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3.5 Methods Of Disinfection And Sterilization

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Description

This article is from the Piercing FAQ, by Anne Greenblatt with numerous contributions by others.

3.5 Methods Of Disinfection And Sterilization

Disinfectants

Disinfectants and "cold-sterilization" solutions destroy many
microorganisms (bacteria, viruses, fungi) but do not destroy bacterial
spores. Disinfection does not replace autoclave sterilization.

Disinfectants should be used on hard surfaces (ie. trays, countertop,
chair) and reusable, non-autoclaveable tools, such as plastic
calipers, before and after each procedure. Product usage instructions
vary and some may not be suitable for all surfaces or
applications. Some disinfectants are toxic and require special
disposal, making them inappropriate for soaking jewelry prior to
insertion.

Ultrasonic Cleaner

Prior to sterilization, instruments contaminated with blood and other
debris should be cleaned in an ultrasonic cleaner. The ultrasonic
cleaner uses cavitation (implosion of microscopic air bubbles produced
by ultrasonic vibration) to remove debris.

The ultrasonic cleaner is usually filled with a disinfectant or
ultrasonic-specific solution.

Jewelry should not be placed directly in the ultrasonic cleaner or
with tools or other jewelry because it will be scratched.

Sterilization

Sterilization is the process of killing all microorganisms including
bacteria, bacterial spores, fungi, and viruses. Improper sterilization
can result in the spread of infectious bacteria and bloodborne viruses
such as Hepatitis and HIV.

Boiling is not an appropriate method of sterilization.

Autoclave

The most complete and reliable method of sterilization is the steam
autoclave or chemical autoclave. The steam autoclave uses pressurized
steam; the chemical autoclave often uses Ethylene oxide. Steam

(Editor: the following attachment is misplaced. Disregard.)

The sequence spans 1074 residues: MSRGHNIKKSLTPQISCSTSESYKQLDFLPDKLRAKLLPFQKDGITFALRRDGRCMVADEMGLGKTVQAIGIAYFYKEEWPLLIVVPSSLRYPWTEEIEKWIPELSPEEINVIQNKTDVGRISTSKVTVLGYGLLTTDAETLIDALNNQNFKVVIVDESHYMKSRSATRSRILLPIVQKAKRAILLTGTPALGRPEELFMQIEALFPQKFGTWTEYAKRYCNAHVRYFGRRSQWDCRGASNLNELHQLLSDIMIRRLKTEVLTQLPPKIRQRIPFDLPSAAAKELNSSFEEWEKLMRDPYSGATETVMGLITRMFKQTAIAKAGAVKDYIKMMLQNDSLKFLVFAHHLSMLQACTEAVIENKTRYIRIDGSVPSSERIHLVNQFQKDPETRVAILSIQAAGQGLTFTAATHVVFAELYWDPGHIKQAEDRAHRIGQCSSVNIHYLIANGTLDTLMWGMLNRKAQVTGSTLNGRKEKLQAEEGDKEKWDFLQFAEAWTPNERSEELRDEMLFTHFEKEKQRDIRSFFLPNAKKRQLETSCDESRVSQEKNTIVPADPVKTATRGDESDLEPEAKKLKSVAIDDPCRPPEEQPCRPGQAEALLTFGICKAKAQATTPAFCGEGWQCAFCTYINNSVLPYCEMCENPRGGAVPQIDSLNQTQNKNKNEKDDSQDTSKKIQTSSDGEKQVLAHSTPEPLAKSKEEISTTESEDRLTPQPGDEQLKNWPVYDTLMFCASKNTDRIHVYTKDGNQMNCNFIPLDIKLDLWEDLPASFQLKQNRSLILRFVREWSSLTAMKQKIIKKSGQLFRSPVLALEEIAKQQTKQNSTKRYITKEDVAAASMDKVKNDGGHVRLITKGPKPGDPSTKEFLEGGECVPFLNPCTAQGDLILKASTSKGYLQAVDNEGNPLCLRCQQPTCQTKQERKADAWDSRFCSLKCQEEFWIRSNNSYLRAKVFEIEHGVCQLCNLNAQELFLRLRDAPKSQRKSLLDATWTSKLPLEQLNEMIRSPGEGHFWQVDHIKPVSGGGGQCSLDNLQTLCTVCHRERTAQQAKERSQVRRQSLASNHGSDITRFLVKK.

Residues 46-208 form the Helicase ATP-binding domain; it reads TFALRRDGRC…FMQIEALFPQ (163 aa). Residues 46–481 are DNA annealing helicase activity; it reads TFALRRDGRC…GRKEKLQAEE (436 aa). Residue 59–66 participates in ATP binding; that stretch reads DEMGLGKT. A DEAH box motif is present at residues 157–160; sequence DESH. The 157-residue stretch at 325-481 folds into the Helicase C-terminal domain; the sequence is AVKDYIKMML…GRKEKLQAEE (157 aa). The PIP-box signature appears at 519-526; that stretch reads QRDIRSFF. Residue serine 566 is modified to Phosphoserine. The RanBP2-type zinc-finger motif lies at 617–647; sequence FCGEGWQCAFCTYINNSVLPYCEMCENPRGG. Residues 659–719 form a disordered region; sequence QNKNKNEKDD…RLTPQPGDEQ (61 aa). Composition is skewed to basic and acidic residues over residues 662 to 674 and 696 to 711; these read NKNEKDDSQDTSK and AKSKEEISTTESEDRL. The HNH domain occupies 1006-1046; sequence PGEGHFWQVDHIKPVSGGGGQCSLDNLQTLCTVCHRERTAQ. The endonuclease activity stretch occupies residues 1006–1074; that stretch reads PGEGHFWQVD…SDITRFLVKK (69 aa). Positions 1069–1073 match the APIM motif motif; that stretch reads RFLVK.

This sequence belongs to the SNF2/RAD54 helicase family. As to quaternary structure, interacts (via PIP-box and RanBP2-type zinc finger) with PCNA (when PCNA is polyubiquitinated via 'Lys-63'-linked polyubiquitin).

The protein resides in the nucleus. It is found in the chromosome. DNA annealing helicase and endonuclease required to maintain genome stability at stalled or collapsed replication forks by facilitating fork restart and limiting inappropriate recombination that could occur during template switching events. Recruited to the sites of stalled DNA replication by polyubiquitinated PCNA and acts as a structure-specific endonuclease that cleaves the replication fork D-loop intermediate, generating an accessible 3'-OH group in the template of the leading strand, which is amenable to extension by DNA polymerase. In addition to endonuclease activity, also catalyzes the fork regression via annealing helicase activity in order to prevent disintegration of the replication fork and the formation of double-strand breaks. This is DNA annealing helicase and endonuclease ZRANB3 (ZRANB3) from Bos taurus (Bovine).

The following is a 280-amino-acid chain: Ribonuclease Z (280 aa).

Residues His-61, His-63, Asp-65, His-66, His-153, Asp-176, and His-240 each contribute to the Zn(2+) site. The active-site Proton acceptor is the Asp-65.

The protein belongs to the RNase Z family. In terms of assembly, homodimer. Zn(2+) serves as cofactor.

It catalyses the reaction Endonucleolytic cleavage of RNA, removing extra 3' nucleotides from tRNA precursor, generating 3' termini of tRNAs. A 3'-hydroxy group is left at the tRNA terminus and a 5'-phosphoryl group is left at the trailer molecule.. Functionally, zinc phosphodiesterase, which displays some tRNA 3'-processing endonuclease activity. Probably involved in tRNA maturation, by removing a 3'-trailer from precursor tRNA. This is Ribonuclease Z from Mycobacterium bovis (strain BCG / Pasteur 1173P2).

autoclaves are used by piercers more frequently than chemical
autoclaves because of the hazards associated with Ethylene oxide.

Pressure Cookers

Pressure cookers may also be used for sterilization but with many
disadvantages. Pressure cookers are not as reliable as autoclaves in
maintaining temperature and pressure and do not display time,
temperature or pressure (PSI). Pressure cookers will not dry the
sterilized items; wet sterilization bags are susceptible to
contamination.

If a pressure cooker is used, items should be processed for at least
30 minutes at 15-20 pounds pressure. Internal indicators which
indicate that heat and steam have penetrated the packaging and reached
the instruments should be used inside every sterilization bag.

Dry Heat

While Occupational Safety and Health Administration Standards
(December 6, 1991; 29 CFR 1910.1030) recognizes dry heat sterilizers,
they have several disadvantages. Sterilizing items in a dry heat
sterilizer is extremely time and energy consuming. Some jewelry and
piercing equipment cannot tolerate the high temperature required for
sterilization.

Sterilization Packaging

Instruments to be sterilized are placed in self-sealing sterilization
bags or sterilization tubing sealed with indicator tape. The tape and
the outside of the bag or tubing are marked with external indicators
which change color when exposed to heat and steam. Internal indicators
which indicate that heat and steam have penetrated the packaging and
reached the instruments can be used as an added precaution.

Sterilization bags should be allowed to dry thoroughly before being
removed from the autoclave. Wet bags are susceptible to contamination.

Sterilizer Monitoring and Testing

Sterilizers should be spore tested at least monthly. Spore testing
kits contain two bacteria spore samples, one of which is cycled in the
autoclave and the other used as a control. Spore testing systems are
available for in-studio testing or testing by an independent
laboratory.

References:

Association of Professional Piercers
http://www.safepiercing.org/

Centers for Disease Control and Prevention - Hospital Infections
Program
"Sterilization or Disinfection of Patient-Care Equipment: General
Principles" http://www.cdc.gov/ncidod/diseases/hip/sterilgp.htm

Occupational Safety and Health Administration (OSHA)
"Occupational Exposure To Bloodborne Pathogens Standards"
http://www.osha-slc.gov/OshStd_data/1910.1030.html


 

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